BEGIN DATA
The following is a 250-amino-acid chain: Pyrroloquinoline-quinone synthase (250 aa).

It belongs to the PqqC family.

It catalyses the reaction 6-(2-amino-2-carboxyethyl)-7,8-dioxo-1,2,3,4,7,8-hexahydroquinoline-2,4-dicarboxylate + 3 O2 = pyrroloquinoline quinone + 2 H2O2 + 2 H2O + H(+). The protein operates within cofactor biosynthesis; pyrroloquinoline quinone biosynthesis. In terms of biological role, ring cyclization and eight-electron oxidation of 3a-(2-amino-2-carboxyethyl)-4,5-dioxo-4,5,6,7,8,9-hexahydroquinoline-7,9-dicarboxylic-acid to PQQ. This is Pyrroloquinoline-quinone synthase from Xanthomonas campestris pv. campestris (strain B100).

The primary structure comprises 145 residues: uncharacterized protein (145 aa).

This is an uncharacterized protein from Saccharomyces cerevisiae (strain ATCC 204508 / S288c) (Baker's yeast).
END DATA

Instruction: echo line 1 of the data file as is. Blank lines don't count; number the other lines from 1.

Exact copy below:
The following is a 250-amino-acid chain: Pyrroloquinoline-quinone synthase (250 aa).